Wednesday, 2 March 2016

Review - Doctor Who: The 11th Doctor (Vol. 2) # 6

Doctor Who: The 11th Doctor (Vol. 2) # 6
"The One" - Part 1 (of 2)
Written by: Rob Williams
Art by: Simon Fraser
Colours by: Gary Caldwell

River Song takes the spotlight in this sixth issue of the Eleventh Doctor comic series, following the shock revelation that the Doctor was breaking her out of the Stormcage prison to help him locate the Masters' TARDIS. Rob Williams wastes no time in establishing their unique dynamic on the page, playing with this pre-”A Good Man Goes to War” status of the Doctor having no idea who River Song actually is. Williams does a tremendous job at bringing River Song to life on the page, effortlessly channelling Alex Kingston's multi-faceted portrayal of the character. It's great to see the banter between her and the Doctor, with her teasing him about her knowledge of his future, but also the very real relationship beneath this surface flirting, when she tries to restore his confidence and offers him her TARDIS diary to snap him out of his self-doubt. While she may divide viewers in her appearances on the TV show itself, she is a tremendous addition to the cast of characters in this second year of adventures and I hope she reminds a strong presence in the remaining nine issues of this story-arc.

Simon Fraser returns to art duties after a two issue hiatus and absolutely reinvigorates the book. While I enjoyed Warren Pleece's art, Fraser's style feels much more dynamic and action-packed as he uses a variety of visual flourishes to inject pace into the story. I particularly liked the panel where he clicks his fingers to open the TARDIS doors and the group of companions rush towards the reader. It's a great image that showcases the juxtaposition of the TARDIS and the outside world – a visual that is often used to similarly great effect in the TV show itself. My favourite panel of the whole issue is where the Doctor throws River back her diary, demonstrating a return to the clever, confident trickster no longer plagued by the self-doubt of his past actions. Fraser also has a tricky action sequence to choreograph as the Doctor lures the Then and the Now to the TARDIS and then slingshots it to the time-locked wall allowing them to crash through the other side. Despite the complexity of the sequence, Fraser manages to interpret it well, allowing the reader to clearly understand the motion and action of the events.

While the inclusion of River Song shows a willingness to embrace “New Who” continuity by the series' writers, the conclusion of the issue which reveals that the Master's TARDIS is stored on Shada, the lost prison planet of the Time Lords was a particularly “deep cut” of classic series continuity. “Shada” was the un-produced TV serial for the Fourth Doctor, written by Douglas Adams of The Hitchhikers Guide to the Galaxy fame. To see it referenced here is a particularly nice slice of continuity mining, much like Absalom Daak being brought from the Doctor Who Magazine's strips into the Eleventh Doctor's era. Unfortunately, I never watched the episodes of “Shada” that were made, nor have I read the book which was later published, but I am eager to see how the Doctor and his crew of companions instead to traverse the deadly prison planet to locate the Master's TARDIS. I have also developed a theory surrounding the Squire, following the clues given by River Song – she states outright that she wasn't a companion of the Doctor, but later says that she clearly does know the Doctor. I may be going out on a limb here, but I think The Squire is an incarnation of The Master, hidden in plain sight, and much like the Professor Yana incarnation, she will awaken and turn evil. In fact, she may even regenerate into the Professor Yana version at the end of this storyline.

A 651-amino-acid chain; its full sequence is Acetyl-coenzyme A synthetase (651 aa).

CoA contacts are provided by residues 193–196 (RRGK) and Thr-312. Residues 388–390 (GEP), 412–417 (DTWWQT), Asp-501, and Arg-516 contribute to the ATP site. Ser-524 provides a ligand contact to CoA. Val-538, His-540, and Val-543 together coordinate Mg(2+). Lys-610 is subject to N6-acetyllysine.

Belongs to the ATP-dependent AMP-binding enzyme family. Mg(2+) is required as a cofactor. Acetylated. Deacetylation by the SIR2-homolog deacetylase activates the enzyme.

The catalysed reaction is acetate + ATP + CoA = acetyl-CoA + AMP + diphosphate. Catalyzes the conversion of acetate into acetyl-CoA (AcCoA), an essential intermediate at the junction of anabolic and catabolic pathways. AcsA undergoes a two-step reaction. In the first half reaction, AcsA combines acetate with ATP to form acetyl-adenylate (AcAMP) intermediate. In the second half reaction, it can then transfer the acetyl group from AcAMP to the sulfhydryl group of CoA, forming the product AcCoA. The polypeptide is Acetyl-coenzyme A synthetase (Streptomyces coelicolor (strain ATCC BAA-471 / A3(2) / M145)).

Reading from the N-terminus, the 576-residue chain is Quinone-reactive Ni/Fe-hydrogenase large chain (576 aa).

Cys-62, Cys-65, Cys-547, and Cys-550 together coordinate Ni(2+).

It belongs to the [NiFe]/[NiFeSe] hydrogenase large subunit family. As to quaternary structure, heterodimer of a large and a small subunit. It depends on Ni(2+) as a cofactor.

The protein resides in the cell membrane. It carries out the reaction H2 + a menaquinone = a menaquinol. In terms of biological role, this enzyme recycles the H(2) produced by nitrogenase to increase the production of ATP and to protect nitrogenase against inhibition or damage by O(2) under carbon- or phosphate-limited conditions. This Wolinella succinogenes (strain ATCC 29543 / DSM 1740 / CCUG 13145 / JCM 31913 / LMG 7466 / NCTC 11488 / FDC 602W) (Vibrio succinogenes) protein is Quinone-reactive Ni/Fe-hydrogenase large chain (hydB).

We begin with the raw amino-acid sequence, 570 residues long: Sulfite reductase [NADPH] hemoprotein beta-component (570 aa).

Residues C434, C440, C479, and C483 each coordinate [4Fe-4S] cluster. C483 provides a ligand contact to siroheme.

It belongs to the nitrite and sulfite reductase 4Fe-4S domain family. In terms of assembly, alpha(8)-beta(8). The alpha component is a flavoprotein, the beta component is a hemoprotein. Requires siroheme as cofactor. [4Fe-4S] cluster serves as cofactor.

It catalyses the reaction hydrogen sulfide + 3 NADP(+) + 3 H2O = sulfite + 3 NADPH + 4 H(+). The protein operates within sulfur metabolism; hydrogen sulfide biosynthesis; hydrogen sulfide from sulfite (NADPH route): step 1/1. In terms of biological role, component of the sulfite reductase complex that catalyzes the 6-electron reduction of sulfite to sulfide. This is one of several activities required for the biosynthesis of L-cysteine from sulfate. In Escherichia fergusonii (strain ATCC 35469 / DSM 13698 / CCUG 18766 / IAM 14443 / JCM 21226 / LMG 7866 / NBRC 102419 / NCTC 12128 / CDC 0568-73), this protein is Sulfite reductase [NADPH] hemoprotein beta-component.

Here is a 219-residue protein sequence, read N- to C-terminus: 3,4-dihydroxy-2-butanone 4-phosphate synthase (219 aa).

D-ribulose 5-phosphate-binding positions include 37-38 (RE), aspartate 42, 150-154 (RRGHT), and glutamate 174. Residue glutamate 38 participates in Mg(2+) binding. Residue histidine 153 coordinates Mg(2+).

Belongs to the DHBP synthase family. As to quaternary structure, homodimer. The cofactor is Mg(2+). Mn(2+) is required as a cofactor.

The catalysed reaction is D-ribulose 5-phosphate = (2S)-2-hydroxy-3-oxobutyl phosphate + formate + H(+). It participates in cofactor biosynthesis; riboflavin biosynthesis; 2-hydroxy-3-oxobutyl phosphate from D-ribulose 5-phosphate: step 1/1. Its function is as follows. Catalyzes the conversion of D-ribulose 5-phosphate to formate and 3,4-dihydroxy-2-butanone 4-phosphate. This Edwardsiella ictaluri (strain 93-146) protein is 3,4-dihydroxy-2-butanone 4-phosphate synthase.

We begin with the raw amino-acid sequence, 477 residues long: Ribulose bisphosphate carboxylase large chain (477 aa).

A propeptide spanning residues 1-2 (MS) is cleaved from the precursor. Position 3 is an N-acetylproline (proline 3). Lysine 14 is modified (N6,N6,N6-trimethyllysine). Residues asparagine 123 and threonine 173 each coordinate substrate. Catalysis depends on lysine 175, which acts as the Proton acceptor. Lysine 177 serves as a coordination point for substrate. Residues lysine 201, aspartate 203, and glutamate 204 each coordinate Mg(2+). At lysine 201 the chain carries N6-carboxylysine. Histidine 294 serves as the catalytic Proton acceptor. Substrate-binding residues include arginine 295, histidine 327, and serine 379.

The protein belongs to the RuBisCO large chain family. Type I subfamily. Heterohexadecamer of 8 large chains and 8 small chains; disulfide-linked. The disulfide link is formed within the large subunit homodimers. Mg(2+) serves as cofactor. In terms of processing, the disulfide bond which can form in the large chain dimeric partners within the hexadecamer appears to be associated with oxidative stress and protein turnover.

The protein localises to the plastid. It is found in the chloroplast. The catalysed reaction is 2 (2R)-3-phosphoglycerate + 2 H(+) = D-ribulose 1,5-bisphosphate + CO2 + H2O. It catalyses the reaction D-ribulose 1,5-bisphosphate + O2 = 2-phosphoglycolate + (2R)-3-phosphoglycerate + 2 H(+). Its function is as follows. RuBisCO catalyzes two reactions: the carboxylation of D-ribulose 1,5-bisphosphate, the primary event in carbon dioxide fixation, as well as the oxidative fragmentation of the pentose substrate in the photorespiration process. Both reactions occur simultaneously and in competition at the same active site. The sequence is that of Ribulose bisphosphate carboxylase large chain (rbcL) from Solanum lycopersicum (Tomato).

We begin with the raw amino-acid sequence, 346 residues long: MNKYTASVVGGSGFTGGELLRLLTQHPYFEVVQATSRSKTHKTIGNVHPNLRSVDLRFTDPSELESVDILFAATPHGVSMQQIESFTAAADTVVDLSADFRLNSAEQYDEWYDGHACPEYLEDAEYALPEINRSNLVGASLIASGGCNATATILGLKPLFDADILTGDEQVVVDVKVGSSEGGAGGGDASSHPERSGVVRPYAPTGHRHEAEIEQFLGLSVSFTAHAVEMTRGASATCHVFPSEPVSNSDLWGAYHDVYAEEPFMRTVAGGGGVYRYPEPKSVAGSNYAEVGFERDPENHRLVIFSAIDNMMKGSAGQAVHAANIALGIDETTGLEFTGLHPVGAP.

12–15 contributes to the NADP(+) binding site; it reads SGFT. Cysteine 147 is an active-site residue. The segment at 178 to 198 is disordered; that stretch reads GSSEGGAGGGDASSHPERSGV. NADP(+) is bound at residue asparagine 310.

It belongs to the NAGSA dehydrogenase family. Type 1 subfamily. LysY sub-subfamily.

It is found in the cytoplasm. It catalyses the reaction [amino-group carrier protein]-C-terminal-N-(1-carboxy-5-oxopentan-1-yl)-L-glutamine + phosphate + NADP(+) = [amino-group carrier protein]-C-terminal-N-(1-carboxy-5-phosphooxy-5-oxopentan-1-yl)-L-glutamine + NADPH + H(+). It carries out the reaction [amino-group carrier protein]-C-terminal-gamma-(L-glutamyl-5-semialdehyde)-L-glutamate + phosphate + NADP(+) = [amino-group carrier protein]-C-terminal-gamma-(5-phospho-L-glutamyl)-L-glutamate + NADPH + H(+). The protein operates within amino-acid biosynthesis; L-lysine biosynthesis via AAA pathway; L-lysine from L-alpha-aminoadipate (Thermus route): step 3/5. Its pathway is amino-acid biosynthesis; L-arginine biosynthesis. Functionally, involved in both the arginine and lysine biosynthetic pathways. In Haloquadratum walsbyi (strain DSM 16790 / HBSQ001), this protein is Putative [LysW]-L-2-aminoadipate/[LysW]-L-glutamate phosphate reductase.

This was an excellent episode of the ongoing mystery surrounding the Doctor's war-crimes and his efforts to clear his name. I love how Rob Williams and Si Spurrier are adding more and more nuggets of Doctor Who continuity into the adventure, really cementing this storyline into the DNA of the TV show. This series is packed with enough twists and turns to leave the reader out of breath and begging for the next big reveal. Williams and Spurrier have managed to turn what some may consider optional expanded universe material into vital, must-read stories for fans of the TV show. If you're not reading this series, you're missing out on some of the strongest and most rewarding Doctor Who adventures for some time! If you're a fan of the Time War and the early Eleventh Doctor era, then you need to be reading this stories – luckily, Titan Comics have been collecting the stories into trade paperbacks, so go back and check those out and then come back here for the next review!

Score - 9.6 out of 10

Doctor Who: The Eleventh Doctor (Vol. 2) # 6 is now available in all good comic shops, including Forbidden Planet, as well as on the Comixology website. Be sure to put in a standing order for the upcoming issues in the series when you pick up your copy!

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